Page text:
Internal skills and capabilities
Internal capability-building continued in 2016. Further training in sustainability was provided to the sourcing community. The trainings offer practical tools on integrating sustainability into the daily work of sourcing professionals. The Strategic Sourcing Award and Key Supplier Management Award highlight sustainability as a key topic in selecting the winners.
DSM works with external partners to enhance collaboration in the supply chain. These include the Roundtable for Sustainable Palm Oil (RSPO), Together for Sustainability (TfS) and the Dutch consulate in China.
- While palm oil is only used on a very limited scale by DSM, RSPO membership is important due to the potential risks to the environment, human rights issues and labor practices in the palm oil supply chain.
- DSM has 'Friends of the Sea' certification for over 98% of its fish oil purchases and ensures that the fisheries involved in providing fish oil for the production of its omega-3 product range are sustainable.
- We are collaborating with the Dutch consulate in China in a project that focuses on sustainable supply chains in China. The Consulate General of the Netherlands in Shanghai partnered with two professional CSR advisors, China National Textile & Apparel Council and Solidaridad China, for this three-year CSR project. Within the framework of the project, a Sustainable Supply Chain Management Platform for Dutch Businesses in China was established, providing a training program focusing on topics such as EHS (Environment, Health and Safety), CSR management system, and labor issues. In 2016, 16 Dutch brands and 54 local factories (suppliers of the Dutch brands as well as member companies of Jiangsu Federation of Industry and Commerce) participated. DSM has nominated four suppliers to join this initiative.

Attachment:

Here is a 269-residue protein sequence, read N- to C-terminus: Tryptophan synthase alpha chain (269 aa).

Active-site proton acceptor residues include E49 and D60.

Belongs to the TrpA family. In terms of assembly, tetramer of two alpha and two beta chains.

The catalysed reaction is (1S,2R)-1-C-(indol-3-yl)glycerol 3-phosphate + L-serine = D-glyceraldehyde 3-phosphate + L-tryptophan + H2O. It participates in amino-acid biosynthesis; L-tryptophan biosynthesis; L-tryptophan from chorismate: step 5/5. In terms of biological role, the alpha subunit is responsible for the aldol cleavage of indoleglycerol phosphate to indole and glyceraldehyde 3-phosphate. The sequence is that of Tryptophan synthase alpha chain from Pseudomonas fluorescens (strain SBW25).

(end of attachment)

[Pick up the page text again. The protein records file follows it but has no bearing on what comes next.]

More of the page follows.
DSM's approach to compliance is via the Supplier Code of Conduct (SCoC), comprising assessments and audits to check that suppliers act in compliance with the norms and values of DSM. Where a risk or breach occurs, DSM works with suppliers to define and execute an improvement plan. If non-compliance still persists, DSM may choose to terminate the relationship with the supplier. In 2016, 96% of DSM’s spend was covered by the SCoC. Since 2015, sustainability compliance has also been integrated into our standard supply risk management approach and new supplier onboarding process.
We focus on approximately 1,000 critical suppliers, defined as those that provide critical components, are located in potentially high-risk countries, supply a high volume of products or services, are non-substitutable, or have the potential to create shared value in areas of innovation and sustainability.